In relation to the passage of the Mishnah: "Moses received the Torah from Sinai [and transmitted it to Joshua, and Joshua to the elders, and the elders to the prophets, and the prophets transmitted it to the Men of the Great Assembly]", it was pointed out that with regard to Moses, the expression "received" is used, whereas with regard Joshua, the expression "transmitted to" is used.

It would seem that it would have been more consistent either to speak of both of them as having "received" or as having been "transmitted to." Furthermore, the next two stages - the elders and the prophets - are not spoken of as having received or having been transmitted to. Finally, the prophets are said to have "transmitted" it to the Men of the Great Assembly. Why not follow the precedent and simply say, "and the prophets to the Men of the Great Assembly?"

..."transmitted to" implies being acted upon forcefully.

It was answered that "transmitted to" implies being acted upon forcefully. As it is written, "and [the conscripts] were handed over from amongst the thousands of Israel" in connection with [the conscription for] the war against Midian.

The word for "were handed over" (yimasru) is the same verb used in the Mishnah quoted for "transmitted" (masrah, masru).

The Jews had to be conscripted by force [to fight the war against Midian] since they knew that Moses would die thereafter. As it is written, "Avenge the vengeance [of the Israelites against Midian] and then be gathered [unto your people]."

...Moses had to transmit it to Joshua again forcefully...

Thus, the verb in question denotes involuntary transmission.

Therefore, inasmuch as our holy Torah "is longer than the earth [and wider than the sea]", Moses had to transmit it to Joshua again forcefully, for Joshua was unable to receive it all on his own. Only Moses had the power to receive it easily. But Joshua received it only on Moses’ power, beyond his ability.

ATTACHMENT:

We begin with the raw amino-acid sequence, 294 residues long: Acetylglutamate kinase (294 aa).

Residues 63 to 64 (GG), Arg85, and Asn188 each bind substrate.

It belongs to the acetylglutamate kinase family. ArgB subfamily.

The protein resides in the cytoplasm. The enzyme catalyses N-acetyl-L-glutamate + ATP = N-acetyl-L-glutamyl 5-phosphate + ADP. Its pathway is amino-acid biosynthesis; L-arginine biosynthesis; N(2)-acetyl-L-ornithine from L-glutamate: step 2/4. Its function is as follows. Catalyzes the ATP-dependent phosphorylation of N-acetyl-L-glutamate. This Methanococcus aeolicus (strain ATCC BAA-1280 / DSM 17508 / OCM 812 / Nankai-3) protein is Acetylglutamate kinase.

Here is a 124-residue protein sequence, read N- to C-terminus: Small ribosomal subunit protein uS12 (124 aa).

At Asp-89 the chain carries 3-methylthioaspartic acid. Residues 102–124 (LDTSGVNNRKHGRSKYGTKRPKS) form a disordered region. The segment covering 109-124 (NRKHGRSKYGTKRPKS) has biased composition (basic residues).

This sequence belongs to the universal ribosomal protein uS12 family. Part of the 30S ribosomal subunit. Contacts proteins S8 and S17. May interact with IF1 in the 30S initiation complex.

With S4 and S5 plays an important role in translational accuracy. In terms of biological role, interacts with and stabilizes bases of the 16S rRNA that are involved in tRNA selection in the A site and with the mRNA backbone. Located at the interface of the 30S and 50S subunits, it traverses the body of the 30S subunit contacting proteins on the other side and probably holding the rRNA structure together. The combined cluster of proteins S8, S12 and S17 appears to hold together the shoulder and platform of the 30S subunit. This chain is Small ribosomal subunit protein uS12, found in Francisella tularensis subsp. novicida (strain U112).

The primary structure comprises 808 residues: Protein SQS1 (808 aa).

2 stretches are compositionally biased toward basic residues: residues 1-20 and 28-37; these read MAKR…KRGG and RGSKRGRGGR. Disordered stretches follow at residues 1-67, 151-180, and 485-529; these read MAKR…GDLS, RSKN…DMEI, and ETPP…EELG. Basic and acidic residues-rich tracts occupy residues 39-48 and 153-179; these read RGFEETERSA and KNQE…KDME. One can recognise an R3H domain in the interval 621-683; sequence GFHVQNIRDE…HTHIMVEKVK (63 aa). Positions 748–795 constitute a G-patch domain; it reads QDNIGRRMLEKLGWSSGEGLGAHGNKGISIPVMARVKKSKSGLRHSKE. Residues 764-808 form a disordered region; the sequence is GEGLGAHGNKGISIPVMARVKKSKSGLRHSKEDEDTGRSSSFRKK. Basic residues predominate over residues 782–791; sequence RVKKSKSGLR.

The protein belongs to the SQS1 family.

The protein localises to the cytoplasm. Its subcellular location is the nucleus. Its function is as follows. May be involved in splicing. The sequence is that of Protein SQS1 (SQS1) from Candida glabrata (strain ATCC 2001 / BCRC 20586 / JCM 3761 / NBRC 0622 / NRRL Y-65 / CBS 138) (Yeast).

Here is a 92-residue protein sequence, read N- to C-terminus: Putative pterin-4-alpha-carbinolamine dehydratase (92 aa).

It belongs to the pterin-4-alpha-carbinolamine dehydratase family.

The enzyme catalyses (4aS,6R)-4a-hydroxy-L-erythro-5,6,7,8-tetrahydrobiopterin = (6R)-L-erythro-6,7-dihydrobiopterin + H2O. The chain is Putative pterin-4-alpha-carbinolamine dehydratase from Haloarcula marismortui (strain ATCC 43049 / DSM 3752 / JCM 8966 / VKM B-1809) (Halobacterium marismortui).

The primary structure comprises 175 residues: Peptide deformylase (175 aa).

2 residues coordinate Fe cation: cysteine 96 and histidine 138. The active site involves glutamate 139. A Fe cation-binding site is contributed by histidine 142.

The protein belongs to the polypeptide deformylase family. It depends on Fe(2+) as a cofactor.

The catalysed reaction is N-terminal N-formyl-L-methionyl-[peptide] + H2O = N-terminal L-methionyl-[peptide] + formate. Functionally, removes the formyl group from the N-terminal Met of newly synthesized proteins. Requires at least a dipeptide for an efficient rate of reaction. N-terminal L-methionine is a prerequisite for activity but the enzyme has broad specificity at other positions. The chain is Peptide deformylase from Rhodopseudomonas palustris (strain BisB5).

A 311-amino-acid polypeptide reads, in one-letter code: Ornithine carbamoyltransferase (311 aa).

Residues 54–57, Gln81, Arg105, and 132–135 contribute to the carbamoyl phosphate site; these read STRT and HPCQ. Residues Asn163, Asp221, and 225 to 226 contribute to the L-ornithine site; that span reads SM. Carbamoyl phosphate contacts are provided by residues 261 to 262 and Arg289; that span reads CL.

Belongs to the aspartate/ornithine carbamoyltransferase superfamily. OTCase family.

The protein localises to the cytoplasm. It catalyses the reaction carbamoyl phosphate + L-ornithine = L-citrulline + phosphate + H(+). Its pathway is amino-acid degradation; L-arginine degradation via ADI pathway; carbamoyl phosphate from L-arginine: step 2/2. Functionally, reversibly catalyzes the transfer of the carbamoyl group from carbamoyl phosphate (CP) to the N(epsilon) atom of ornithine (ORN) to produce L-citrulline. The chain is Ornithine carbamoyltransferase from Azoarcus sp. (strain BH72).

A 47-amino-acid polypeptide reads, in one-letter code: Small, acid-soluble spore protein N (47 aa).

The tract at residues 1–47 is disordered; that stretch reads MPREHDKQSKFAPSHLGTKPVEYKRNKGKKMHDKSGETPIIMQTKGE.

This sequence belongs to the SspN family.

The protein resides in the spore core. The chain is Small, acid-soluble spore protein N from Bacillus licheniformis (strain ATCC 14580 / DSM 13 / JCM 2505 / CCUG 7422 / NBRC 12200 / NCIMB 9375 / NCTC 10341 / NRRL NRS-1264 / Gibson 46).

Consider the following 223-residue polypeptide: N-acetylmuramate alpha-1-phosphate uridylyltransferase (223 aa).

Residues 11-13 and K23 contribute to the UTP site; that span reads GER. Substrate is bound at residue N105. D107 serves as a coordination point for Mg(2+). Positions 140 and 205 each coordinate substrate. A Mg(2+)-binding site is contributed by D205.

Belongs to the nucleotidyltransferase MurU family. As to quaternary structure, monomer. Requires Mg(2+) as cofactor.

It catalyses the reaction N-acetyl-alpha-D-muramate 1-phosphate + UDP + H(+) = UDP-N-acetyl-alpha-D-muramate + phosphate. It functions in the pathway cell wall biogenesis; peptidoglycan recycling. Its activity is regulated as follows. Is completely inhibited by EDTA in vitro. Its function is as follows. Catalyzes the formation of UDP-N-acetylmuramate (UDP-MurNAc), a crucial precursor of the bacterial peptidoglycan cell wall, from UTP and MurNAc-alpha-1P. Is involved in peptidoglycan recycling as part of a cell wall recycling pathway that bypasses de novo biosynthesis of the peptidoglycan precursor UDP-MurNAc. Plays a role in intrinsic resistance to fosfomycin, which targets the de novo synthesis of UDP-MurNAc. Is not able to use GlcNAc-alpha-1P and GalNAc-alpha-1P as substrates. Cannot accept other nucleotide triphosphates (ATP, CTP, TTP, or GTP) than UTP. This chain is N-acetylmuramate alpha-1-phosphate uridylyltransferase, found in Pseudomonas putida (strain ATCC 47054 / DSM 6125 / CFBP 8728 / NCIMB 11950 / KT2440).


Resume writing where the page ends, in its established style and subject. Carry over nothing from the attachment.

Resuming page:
As for "and Joshua to the elders": Since he was transmitting it to many people, his own power was not required, for amongst many people, one will remember most of what he learned, another most of what he learned [and thus they will all, together, cover the subject]. It is therefore not as difficult as it is with an individual who has to remember the whole Torah by himself.

The same pertains for "and the elders to the prophets," a transmission from the many to the many.

But as the generations wore on, human intellect diminished, until even transmission from the many to the many required power. It is therefore stated that "the prophets transmitted it to the Men of the Great Assembly."

Thus, it never happened that one individual [was responsible for] knowing the whole Torah other than in the cases of Moses and Joshua.

Translated and adapted by Moshe-Yaakov Wisnefsky from Sefer HaLikutim and Likutei Torah parashat Ekev; subsequently published in "Apples From the Orchard."

Reprinted with permission from Chabad of California. Copyright 2004 by Chabad of California, Inc. All rights reserved, including the right to reproduce this work or portions thereof, in any form, without permission, in writing, from Chabad of California, Inc.